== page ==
Documentary Credit System is a payment system used in international trade where the BUYER and SELLER are from different countries. It is developed to include a measure of security to trade transactions by involving a third party, the BANK.
The bank provides additional security for both parties i.e. it plays the role of an intermediary by assuring the seller that he will be paid if he provides the bank with the required documents and by assuring the buyer that his money will not be paid unless the shipping documents evidencing proper shipment of his goods are presented.
How Documentary Credit System Works?
Assuming the underlying transaction is one of sale:
- The Seller and the overseas buyer agree in a Contract of sale that payment shall be made under a Documentary Credit.
- The buyer requests a Bank in his own country to open a documentary credit in favour of the seller on the time specified by the buyer.
- The Issuing Bank opens credit in favour of the beneficiary if the specified documents are duly tendered and other times & conditions of the credit are followed. The issuing bank may open the credit by sending it directly to the seller or the issuing bank may arrange for a bank in the seller’s country – A Correspondent Bank.
- The Correspondent Bank advises the seller that the credit has been opened and the seller may go ahead and ship the items.
- The seller ships the goods and tenders the required documents to the correspondent bank. The documents usually include an invoice, insurance certificate, full set of “clean on board” bills of lading made “to order” which are obtained once goods are shipped.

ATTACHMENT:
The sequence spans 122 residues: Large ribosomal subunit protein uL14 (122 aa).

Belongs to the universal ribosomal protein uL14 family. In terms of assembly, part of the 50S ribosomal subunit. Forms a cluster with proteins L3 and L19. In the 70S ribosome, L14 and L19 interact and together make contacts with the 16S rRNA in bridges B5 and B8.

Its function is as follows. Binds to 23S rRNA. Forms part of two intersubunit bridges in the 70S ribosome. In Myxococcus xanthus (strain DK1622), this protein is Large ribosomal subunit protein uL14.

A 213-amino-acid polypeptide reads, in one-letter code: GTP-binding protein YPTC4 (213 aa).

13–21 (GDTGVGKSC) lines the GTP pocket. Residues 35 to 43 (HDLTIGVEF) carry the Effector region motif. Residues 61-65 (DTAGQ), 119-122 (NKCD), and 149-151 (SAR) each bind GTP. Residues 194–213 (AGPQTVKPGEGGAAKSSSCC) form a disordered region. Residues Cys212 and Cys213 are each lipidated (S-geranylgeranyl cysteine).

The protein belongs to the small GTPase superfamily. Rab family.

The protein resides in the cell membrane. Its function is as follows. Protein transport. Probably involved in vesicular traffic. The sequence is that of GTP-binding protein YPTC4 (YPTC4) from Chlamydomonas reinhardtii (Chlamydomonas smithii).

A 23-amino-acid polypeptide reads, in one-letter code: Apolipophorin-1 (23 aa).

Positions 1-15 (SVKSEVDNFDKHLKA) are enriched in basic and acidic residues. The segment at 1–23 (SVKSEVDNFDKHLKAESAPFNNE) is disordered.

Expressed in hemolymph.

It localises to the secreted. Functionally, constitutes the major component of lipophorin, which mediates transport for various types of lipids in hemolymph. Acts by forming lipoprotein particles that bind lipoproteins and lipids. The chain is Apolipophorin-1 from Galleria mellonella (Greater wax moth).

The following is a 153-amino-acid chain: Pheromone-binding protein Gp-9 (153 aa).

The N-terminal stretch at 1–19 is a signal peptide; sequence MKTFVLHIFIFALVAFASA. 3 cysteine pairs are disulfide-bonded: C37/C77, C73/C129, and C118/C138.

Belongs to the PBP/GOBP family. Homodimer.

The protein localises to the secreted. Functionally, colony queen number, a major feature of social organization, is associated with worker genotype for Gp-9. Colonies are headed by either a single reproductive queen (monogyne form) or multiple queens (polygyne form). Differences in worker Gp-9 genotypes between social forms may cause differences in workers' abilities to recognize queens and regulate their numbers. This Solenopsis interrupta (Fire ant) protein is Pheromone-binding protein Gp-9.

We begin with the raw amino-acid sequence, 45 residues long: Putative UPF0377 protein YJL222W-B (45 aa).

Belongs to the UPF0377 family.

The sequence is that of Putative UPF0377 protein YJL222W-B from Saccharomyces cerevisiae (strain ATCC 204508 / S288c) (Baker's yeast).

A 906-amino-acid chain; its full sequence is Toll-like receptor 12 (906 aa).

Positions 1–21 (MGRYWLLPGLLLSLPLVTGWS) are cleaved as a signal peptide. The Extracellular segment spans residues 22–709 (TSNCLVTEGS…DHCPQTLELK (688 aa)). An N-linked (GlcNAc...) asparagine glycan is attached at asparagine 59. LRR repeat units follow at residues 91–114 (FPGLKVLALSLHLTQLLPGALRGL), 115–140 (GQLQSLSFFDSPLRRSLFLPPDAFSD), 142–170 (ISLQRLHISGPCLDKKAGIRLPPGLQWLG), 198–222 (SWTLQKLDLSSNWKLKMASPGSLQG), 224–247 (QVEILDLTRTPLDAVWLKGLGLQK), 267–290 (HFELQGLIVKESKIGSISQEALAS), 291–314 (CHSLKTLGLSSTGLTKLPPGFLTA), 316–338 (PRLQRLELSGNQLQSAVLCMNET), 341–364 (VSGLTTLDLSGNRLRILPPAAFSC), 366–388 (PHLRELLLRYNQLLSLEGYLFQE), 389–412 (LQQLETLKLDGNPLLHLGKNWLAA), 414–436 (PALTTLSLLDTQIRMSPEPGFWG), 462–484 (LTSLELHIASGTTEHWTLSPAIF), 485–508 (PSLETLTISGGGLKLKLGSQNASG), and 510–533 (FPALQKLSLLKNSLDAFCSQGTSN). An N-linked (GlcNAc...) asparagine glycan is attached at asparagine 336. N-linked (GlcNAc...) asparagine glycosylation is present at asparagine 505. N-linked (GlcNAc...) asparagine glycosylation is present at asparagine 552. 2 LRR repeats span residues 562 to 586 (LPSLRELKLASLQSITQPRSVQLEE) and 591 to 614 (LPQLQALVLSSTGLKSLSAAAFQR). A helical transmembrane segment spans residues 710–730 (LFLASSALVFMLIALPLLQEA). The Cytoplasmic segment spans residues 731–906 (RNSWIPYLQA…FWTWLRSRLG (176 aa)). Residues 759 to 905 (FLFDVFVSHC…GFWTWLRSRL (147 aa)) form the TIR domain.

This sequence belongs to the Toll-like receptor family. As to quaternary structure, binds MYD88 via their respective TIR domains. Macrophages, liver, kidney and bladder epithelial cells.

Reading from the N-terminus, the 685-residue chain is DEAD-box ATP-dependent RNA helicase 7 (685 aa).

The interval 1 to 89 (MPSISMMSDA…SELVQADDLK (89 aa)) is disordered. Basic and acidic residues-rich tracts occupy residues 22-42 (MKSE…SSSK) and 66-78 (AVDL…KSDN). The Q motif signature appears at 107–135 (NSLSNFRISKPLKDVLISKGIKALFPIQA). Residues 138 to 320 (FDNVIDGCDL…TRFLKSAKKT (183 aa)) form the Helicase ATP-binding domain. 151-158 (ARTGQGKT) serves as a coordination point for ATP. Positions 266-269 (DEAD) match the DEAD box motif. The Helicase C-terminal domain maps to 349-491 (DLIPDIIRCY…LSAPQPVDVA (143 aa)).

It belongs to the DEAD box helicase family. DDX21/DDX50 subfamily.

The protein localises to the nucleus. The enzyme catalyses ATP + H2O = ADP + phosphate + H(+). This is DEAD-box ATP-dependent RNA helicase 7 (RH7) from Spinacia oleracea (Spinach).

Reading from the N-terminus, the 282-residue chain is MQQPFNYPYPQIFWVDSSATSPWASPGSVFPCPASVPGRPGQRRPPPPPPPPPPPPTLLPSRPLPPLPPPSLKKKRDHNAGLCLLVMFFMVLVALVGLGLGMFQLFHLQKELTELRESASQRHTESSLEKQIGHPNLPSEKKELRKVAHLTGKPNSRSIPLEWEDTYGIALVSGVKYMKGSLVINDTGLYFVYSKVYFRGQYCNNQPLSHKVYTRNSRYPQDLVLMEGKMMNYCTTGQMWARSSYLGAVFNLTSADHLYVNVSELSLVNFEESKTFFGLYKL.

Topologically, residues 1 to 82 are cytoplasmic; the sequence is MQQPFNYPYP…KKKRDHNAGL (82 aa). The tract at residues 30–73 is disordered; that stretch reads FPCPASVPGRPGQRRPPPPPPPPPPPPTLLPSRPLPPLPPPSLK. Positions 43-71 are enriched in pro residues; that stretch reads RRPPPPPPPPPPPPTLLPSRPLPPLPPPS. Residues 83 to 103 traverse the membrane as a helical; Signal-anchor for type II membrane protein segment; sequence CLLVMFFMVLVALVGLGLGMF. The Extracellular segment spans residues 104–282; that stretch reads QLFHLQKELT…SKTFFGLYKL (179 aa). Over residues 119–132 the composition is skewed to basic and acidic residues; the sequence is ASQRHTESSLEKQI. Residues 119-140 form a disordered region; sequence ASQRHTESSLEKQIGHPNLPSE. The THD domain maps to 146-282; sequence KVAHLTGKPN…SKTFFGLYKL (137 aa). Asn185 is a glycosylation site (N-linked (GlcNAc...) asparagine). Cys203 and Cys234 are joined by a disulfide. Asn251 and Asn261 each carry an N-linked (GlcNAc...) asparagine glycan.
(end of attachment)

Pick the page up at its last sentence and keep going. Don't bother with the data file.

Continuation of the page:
- The documents submitted to the Correspondent ( Advising ) bank shall conform to the terms of the credit by the seller. The Advising Bank will pay the contract price and reimbursements to the Seller.
- Documents submitted by the seller to the Advising Bank are presented to the Issuing bank.
- Before releasing the documents to the buyer, the issuing bank will, in turn, seek payment from the buyer.
- Buyer receives documents, enabling him to obtain the release of goods from the ship and the Issuing Bank reimburses the Seller Bank.
Letter of Credit
Letter of credit is a letter from Bank guaranteeing that a buyer’s payment to a seller will be released on time and for the correct amount. In the event that the buyer is unable to make a payment on the purchase, the bank will be required to cover the fall or for the remaining amount of purchase.
Advantages of Documentary Credit in a Direct Sale:
- It enables the buyer to confirm his paying capacity which is important when establishing new trade relations.
- By guaranteeing the payment with a documentary credit, the buyer can achieve more profitable terms of delivery and payment for goods.
- The buyer can be sure that the bank will pay money to the seller no sooner than it receives the documents corresponding to the delivery of the goods.
- In case the documents submitted by the seller do not correspond to the terms of the Letter of Credit (quality, quantity, packing etc. not in compliance) the buyer can be sure that the payment under the letter of credit will not be processed.
- Banking experience and knowledge for the implementation of complex commercial contracts can be applied.
- The documentary credit is a payment obligation of the bank and the seller can be sure of receiving the money subject to the timely submission of the documents corresponding to the terms of the letter of credit to the bank.
- Chances of complexities with the documents and fraud are less, a number of parties to the contact are limited and they are well connected to each other through a single contract of sale. Grievances if any can be resolved in a court of law effortlessly.